Albert Einstein said 'The most powerful force in the Universe is compound interest'. To that I say 'the most powerful force in philanthropy is compound interests.' The ability to bring people together based on a common interest and to make an impact is, in my opinion, the most important skill for a philanthropy to develop and hone. Superficially this flies in the face of the idea of the one man non profit. If real ultimate power comes from compounding the interests across as wide an area as possible then how effective can a hyper local one man non profit be?
The short answer is not very. HOWEVER it is my opinion that the large nationwide organizations should pay attention to this micro trend and formulate a strategy to attract and support these entrepreneurial philanthropists to further large scale medical and epidemiological research.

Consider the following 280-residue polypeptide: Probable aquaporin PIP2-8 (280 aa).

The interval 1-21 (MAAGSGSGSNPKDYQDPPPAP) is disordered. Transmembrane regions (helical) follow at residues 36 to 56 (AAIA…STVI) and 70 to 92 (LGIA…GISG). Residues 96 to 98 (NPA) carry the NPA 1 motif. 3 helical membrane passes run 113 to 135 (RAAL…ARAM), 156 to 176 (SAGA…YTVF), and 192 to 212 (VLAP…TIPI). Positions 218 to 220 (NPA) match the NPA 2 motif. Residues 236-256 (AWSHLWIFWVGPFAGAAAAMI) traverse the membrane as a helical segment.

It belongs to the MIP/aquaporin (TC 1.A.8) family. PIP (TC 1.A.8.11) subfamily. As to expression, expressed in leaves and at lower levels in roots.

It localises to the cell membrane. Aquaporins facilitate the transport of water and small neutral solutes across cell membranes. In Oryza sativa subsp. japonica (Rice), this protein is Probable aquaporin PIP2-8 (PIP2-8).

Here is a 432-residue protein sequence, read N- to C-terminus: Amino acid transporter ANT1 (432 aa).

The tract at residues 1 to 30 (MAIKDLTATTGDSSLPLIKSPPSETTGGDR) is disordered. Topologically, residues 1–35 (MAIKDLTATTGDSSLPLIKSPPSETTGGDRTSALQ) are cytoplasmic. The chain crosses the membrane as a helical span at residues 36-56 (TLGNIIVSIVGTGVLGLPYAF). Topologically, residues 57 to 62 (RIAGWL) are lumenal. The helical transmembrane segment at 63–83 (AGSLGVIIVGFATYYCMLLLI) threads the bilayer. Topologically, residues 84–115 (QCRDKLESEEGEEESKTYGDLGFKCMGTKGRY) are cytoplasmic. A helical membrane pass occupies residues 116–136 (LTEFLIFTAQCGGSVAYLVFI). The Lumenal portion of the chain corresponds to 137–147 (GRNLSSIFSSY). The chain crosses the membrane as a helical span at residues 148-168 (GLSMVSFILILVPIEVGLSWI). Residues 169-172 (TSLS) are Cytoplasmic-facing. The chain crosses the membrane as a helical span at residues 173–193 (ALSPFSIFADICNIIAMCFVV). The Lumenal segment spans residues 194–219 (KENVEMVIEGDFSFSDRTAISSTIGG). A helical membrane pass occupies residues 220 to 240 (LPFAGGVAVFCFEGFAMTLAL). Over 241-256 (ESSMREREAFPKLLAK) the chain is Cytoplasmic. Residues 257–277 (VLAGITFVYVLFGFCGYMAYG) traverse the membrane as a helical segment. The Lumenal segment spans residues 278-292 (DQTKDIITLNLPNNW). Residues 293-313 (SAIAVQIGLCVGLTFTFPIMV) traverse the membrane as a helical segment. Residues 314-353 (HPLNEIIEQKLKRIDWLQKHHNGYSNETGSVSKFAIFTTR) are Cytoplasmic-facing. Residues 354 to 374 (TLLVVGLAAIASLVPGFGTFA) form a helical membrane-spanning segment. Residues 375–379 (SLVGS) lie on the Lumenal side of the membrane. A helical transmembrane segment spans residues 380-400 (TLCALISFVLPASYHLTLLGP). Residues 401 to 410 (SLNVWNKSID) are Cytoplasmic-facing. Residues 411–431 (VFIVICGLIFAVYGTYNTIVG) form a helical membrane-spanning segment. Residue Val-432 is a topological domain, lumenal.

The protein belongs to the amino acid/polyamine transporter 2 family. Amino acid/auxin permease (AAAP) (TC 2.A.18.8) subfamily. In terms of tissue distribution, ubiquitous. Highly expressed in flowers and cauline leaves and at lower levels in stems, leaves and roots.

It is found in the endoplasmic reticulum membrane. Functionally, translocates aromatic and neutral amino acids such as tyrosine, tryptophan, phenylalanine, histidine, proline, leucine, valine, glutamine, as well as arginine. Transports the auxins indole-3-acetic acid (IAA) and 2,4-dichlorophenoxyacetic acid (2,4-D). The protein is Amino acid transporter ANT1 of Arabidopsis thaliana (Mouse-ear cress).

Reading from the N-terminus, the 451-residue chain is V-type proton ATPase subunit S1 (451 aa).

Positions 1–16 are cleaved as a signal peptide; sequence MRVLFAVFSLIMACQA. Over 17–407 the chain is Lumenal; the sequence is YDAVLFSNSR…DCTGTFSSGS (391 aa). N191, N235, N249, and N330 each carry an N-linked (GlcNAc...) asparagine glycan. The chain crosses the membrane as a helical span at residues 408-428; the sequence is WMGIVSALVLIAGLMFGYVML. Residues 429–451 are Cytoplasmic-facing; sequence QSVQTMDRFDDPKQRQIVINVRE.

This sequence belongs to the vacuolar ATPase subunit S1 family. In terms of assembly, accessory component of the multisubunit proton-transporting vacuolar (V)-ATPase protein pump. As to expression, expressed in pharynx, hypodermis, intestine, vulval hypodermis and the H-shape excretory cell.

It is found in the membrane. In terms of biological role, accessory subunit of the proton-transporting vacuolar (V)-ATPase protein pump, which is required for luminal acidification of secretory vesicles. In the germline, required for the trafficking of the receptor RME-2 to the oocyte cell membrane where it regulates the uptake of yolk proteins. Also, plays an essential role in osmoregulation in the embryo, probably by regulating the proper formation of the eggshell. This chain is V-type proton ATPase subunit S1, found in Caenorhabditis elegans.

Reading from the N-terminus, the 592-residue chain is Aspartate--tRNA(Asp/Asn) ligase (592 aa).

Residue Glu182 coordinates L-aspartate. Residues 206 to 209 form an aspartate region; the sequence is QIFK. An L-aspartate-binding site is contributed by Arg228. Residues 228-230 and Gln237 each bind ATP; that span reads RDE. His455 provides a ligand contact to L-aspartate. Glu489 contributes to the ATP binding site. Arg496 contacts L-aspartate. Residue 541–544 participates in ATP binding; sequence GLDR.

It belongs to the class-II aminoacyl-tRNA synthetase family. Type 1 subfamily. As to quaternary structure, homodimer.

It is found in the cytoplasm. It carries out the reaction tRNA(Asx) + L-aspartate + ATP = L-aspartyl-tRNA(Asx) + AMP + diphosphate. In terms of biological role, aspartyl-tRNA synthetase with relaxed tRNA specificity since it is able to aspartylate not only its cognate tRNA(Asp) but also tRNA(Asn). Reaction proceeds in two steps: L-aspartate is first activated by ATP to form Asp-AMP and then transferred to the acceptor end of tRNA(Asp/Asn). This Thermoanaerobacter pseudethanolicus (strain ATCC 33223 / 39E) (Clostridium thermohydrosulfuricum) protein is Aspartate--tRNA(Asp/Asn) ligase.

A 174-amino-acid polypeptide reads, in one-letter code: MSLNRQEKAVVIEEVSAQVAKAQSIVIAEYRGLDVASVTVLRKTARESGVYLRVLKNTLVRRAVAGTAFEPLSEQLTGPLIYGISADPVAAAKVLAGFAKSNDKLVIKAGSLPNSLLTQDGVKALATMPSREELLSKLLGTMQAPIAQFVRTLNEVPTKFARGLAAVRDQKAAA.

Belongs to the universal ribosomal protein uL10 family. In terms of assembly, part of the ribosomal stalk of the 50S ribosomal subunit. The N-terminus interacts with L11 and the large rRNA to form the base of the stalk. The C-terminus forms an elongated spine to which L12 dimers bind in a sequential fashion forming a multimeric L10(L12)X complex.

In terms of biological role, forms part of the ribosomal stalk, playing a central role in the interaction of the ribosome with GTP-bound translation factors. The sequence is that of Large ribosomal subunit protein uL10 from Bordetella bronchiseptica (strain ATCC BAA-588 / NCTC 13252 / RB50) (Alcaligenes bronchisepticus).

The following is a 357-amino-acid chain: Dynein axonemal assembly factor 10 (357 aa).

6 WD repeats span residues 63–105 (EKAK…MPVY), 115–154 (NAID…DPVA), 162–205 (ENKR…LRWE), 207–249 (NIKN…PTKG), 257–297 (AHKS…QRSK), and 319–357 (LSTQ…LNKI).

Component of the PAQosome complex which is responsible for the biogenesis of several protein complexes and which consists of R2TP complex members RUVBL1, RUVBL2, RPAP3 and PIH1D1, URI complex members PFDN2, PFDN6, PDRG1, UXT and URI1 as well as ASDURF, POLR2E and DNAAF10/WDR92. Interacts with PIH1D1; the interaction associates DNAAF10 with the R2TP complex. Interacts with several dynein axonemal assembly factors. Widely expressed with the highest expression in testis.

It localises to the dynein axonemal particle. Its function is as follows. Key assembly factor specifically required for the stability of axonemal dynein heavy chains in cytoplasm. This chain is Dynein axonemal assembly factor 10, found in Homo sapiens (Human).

Nationwide organizations can leverage their fund raising vendors (Convio, E-Tapestry)for a system to enable one-off events. Beyond the fund raising appropriations there are legal concerns as well. Branding, trademarks, and a host of other technical concerns may stymie entrepreneurial philanthropists from engaging large organizations, and so they create their own.
As much as we would like to dismiss this trend it is building in momentum and volume. The next iteration of philanthropy will be to empower volunteers and donors to create something that they could intrinsically call their own. The association or agency that can make that process as user friendly for the constituent will continue to grow in importance and ability to move mission.